San Francisco Supervisors David Campos and Jane Kim on Tuesday introduced legislation intended to protect tenants in the event of a fire by requiring that landlords keep the city informed of safety standards within their buildings.

The legislation would also require that all buildings be outfitted with smoke detectors and loud alarms. It would mandate that landlords file reports with the Department of Building Inspection to keep tenants informed of any reconstruction progress.

Campos made the announcement in front of a fire-ravaged building at Mission and 22nd streets, which has now suffered three fires, the most recent one on Monday night. The building has become a symbol of landlord negligence – after the building decayed for more than a year, the city issued an emergency alteration order to bring the structure down to ground level.

“I don’t know how it is possible in San Francisco that a building like this catches fire three times,” Campos said. “You have a community that feels that it is under siege.”

Photo by Lola M. Chavez

Photo by Lola M. Chavez

“The most devastating part of this experience has been that it is often our most vulnerable tenants who are affected by fires,” said Kim, who co-wrote the legislation.

The proposed legislation comes out of a set of recommendations made by a fire safety task force in November 2015, including that fire alarms be loud enough to pass the “pillow test,” meaning able to wake sleeping tenants. Fire alarms in the Mission and 22nd streets building, however, failed to sound at all.

It would also require smoke detectors in each dwelling unit. At 22nd and Mission streets, some tenants said they had disconnected smoke detectors because of the high incidence of false alarms, while fire inspectors said they did not have the authority to enter anywhere other than common areas to inspect for working alarms.

Tenant advocates and lawmakers alike have cited difficulties in communicating with landlords after a disastrous event like a fire. One couple, Fernando and Carmen Chamorro, who lived at 3045 Mission St. for 12 years was displaced when a fire broke out on the ground-floor restaurant and severely damaged their unit above. They have been homeless for the four months since the fire, living in their car.

“This is painful,” said Carmen Chamorro. “It’s something you can never imagine that something like this would happen.”

Chamorro said she has sent the landlord several letters but has heard nothing about the state of her building or whether she will be able to return.

Carmen Chamorro gives a statement. Photo by Lola M. Chavez

Carmen Chamorro gives a statement. Photo by Lola M. Chavez

City agencies have the same problem.

Dan Lowrey, an inspector with the Department of Building Inspection, told the Building Inspection Commission in mid-March that the property owner is responsible for making sure nobody enters the fire-damaged building. After the first fire at Mission and 22nd streets, he said, notices of violation were issued to both the corner building and the adjacent building on 22nd Street, which suffered some fire damage on the roof and some water damage.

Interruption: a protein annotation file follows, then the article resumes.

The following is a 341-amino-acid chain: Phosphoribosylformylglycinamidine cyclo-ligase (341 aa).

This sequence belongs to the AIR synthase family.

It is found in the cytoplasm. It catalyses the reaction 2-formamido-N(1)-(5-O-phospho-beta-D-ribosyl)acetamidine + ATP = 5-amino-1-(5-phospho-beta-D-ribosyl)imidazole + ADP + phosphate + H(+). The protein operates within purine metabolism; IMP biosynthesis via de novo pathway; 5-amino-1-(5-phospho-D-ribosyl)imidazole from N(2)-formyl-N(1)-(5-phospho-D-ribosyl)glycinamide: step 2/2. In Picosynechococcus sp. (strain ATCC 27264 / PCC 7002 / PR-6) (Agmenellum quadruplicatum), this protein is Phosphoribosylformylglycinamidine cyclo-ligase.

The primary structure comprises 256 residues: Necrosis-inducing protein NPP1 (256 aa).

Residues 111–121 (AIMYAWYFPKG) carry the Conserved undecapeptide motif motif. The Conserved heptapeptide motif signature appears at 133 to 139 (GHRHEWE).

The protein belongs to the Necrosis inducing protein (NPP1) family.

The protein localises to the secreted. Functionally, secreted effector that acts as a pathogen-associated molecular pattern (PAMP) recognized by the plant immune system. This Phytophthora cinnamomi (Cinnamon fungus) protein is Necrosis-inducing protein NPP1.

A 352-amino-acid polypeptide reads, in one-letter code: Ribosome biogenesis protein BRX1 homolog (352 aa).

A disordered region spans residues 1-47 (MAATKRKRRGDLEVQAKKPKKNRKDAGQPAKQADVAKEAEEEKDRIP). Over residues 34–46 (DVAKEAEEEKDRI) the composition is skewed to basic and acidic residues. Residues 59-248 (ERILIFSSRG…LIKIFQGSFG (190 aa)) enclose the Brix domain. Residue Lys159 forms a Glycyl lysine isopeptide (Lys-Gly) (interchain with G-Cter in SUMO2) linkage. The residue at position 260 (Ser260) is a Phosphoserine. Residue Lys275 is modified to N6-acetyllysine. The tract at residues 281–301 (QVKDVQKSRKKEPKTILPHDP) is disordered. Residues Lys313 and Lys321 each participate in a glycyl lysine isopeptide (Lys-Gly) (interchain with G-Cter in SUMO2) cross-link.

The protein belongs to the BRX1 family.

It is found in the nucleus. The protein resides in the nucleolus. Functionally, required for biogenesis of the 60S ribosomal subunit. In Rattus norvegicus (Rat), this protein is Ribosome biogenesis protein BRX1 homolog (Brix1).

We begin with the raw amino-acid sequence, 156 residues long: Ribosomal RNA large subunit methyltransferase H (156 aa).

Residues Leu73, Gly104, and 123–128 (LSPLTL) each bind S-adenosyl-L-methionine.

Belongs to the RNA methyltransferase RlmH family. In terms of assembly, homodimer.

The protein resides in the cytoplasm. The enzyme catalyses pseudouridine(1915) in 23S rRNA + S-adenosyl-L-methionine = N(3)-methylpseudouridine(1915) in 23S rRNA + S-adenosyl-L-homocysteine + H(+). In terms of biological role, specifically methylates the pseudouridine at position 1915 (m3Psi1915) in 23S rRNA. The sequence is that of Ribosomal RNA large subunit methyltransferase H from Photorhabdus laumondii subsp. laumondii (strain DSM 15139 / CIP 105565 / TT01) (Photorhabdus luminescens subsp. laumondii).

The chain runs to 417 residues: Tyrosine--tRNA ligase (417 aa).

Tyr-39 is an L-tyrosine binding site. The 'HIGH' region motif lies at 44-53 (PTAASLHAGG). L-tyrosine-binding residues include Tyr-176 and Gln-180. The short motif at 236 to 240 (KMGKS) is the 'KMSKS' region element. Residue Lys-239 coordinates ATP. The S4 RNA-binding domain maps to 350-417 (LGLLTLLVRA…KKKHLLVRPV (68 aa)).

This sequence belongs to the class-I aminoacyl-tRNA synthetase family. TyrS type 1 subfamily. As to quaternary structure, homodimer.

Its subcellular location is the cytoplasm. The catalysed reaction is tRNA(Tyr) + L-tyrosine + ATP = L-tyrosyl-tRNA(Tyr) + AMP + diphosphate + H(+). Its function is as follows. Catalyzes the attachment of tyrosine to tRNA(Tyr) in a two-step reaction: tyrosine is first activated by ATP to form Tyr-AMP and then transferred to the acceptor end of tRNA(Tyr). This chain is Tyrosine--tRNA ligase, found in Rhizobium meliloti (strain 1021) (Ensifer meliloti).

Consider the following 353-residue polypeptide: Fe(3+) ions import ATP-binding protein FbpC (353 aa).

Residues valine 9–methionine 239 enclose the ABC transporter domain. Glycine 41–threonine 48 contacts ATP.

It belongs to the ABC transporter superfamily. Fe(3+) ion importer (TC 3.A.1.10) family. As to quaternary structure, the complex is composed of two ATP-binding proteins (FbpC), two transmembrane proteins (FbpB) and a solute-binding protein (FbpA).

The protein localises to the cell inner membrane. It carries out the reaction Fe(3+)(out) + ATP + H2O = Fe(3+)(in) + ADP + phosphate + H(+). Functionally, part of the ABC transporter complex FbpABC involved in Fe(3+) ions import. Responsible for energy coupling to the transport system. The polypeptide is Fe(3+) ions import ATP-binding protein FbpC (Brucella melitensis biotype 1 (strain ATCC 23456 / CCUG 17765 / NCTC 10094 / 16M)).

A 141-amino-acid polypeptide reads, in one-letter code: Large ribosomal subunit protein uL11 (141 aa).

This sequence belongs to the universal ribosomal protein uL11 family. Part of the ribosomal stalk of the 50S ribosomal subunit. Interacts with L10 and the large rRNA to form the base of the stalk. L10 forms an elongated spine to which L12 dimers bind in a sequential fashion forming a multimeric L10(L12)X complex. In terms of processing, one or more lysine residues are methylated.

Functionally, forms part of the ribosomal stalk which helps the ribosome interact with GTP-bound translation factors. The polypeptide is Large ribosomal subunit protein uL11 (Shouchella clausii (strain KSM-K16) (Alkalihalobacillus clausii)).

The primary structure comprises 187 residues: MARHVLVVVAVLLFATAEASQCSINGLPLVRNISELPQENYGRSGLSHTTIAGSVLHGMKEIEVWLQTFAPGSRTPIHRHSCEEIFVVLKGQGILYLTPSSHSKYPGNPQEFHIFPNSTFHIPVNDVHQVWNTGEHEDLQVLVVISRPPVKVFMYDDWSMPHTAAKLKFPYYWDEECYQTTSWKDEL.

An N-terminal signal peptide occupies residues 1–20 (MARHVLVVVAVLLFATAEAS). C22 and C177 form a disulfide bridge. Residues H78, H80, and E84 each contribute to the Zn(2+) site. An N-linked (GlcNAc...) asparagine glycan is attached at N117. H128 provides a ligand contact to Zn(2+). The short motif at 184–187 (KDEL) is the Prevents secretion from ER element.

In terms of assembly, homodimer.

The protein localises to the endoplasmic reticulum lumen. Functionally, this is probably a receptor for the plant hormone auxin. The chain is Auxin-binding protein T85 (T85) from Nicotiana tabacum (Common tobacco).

“We do have to follow the code enforcement process. We were getting in touch with the owner and he stopped responding,” Lowrey told the commission. “We sent district inspectors by but the property was boarded up.”

Under the proposed legislation, landlords would have 72 hours to give the city updates on how they have secured the property and how they expect to allow tenants back inside to retrieve belongings. Within a month, the landlord must submit a plan of action for repairs and offering re-occupancy to displaced tenants, who legally have a right to return at their previous rent.

“After a fire, it’s really important for us to get the information. A lot of times we get property profiles as an LLC. We have a lot of issues after a fire getting hold of the owner,” Lowrey said.

Tommi Avicolli Mecca of the Housing Rights Committee said the action plan requirement would be a particularly useful tool.

Often, he said tenants are “terrified. They’re hurting. They can’t even get to their belongings.” But he also added that “tenants need to assert their rights under this legislation.”

Our Mission No Eviction activist Roberto Hernandez voiced his frustration with the fire department over what he called insufficient investigation into fires and a tepid response to his repeated requests for a Fire Commission meeting in the Mission to address local fires.

The commission has set a meeting at 362 Capp St. for 5 p.m. on Wednesday, April 27, though Hernandez said he was disappointed to learn that Fire Chief Joanne Hayes-White would not be attending.

“How is it possible that we have a fire chief who cannot be with us when we are having a crisis in the community?” Hernandez wanted to know. “We’re getting murdered, we’re being burned out, and we’re getting evicted.”

Photo by Lola M. Chavez

Inside of the building at 22nd and Mission Street. Photo by Lola M. Chavez